Democratic Forest Trusts (PDF)in Watson, Alan; Dean, Liese; Sproull, Janet, comps. 2006. Science and stewardship to protect and sustain wilderness values: Eighth World Wilderness Congress Symposium; 2005 September 30-October 6; Anchorage, AK.Democratic trusts with leadership elected by citizen-members promise to solve many of the problems afflicting both traditional government and corporate ownership of forestlands.Â This article explores these issues in some depth.Complexity and the Dream of Human Control of Eco-Systems (PDF)in Watson, Alan; Dean, Liese; Sproull, Janet, comps. 2006. Science and stewardship to protect and sustain wilderness values: Eighth World Wilderness Congress Symposium; 2005 September 30-October 6; Anchorage, AK.The title captures it.Â I then explore the kinds of institutions compatible with both nature and the modern world that are implied from this analysis.Rethinking the Obvious: Modernity and Living Respectfully With Nature (PDF)The Trumpeter: Journal of Ecosophy, Winter, 1997.Modernity is usually considered a wrong turn in terms of respect for and sustaining the environment.Â I argue the reality is more complex, for modernity has freed us from personal dependence on agriculture, ended the economic value of children, radically reduced the likelihood of large scale wat, and shifted much production to intellectual rather than material capital.Â This partially decouples society from nature, which gives us important opportunities as well as problems.Towards an Ecocentric Political Economy (PDF)The Trumpeter, Fall, 1996.This paper begins my effort at showing how liberal modernity can be harmonized with an ecocentric perspective on our relationship with the natural world.Â It is a corrective to much “free market environmental” literature that sacrifices Nature to money as well as to anti-liberal attacks by well-meaning but economically naÃ¯ve environmentalists.Unexpected Harmonies: Self-Organization in Liberal Modernity and Ecology (PDF)The Trumpeter, Journal of Ecosophy, 10:1, Winter 1993This is my initial paper exploring how what I term ‘evolutionary liberal’ thought can be an important means by which society and nature can be brought into greater harmony.Â The other Trumpeter papers build on it.Deep Ecology and Liberalism: The Greener Implications of Evolutionary Liberalism (PDF)Review of Politics, Fall, 1996.Liberal thought and deep ecology are usually regarded as mutually exclusive. But the “evolutionary” tradition offers a way to integrate the two through commonalties in the work of David Hume, Michael Polanyi, Arne Naess, and Aldo Leopold, providing a stronger foundation for liberalism while strengthening the case for an ecocentric ethic.(Related subjects: Ecology)Saving Western Towns: A Jeffersonian Green Proposal (PDF)in Writers on the Range, Karl Hess and John Baden, eds., University Press of Colorado, 1998.Developmental pressures in the rural and small town West involve three groups: long term residents, new arrivals, and environmentalists. Today their interests often conflict. This conflict is in part the outcome of institutions which prevent harmonizing competing interests. The concept of developmental trusts, both for rural regions and for small communities offers a means whereby these interests can be harmonized for the benefit of all concerned.(Related subjects: Politics)Social Ecology, Deep Ecology, and Liberalism (PDF)Critical Review, 6: 2-3, 1992.Murray Bookchin is considered a leading radical environmental theorist. However, his analysis is incapable of leading humankind towards a more respectful and sustainable relationship with the natural world. Criticisms of Bookchin from both the deep ecology and evolutionary liberal perspective complement one another, pointing the way towards a better understanding of how modernity relates to the environment.The paper as a whole offers an early discussion of issues that are more clearly addressed in later papers, particularly Deep Ecology and Liberalism (1996) and the three Trumpeter articles in 1997, 1996, and 1993. However, there are other ideas in the article which have not been developed more thoroughly elsewhere.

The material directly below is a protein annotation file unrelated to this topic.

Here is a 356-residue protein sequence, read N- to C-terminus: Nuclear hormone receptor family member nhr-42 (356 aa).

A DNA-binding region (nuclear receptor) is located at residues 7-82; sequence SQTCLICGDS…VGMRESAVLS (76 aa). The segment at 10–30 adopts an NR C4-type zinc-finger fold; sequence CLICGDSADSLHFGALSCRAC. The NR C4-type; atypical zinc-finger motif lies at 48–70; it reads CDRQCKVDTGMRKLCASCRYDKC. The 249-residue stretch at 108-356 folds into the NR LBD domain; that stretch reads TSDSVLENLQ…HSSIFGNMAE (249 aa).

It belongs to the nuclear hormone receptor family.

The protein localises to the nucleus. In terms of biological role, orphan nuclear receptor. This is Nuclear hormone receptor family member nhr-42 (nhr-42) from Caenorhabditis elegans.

We recently had a discussion of Gerald Gardner’s involvement with Spiritualism, and it’s possible influence on the Craft. Robert Mathiesen made some very interesting observations about this issue, and not being an expert on Gardner, I contacted some who were. They in turn contacted Philip Heselton, author of Wiccan Roots and Gerald Gardner and the Cauldron of Inspiration, and who will soon be publishing a biography of Gardner, and who has made other important contributions to Craft history.